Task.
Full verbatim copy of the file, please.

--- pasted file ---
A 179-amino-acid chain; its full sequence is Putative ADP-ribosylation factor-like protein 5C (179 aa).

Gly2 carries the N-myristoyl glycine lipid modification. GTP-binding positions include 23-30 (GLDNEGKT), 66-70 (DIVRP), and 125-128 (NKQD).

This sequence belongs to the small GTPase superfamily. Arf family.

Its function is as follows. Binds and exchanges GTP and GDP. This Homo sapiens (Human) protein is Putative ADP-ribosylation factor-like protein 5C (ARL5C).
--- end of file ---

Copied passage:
A 179-amino-acid chain; its full sequence is Putative ADP-ribosylation factor-like protein 5C (179 aa).

Gly2 carries the N-myristoyl glycine lipid modification. GTP-binding positions include 23-30 (GLDNEGKT), 66-70 (DIVRP), and 125-128 (NKQD).

This sequence belongs to the small GTPase superfamily. Arf family.

Its function is as follows. Binds and exchanges GTP and GDP. This Homo sapiens (Human) protein is Putative ADP-ribosylation factor-like protein 5C (ARL5C).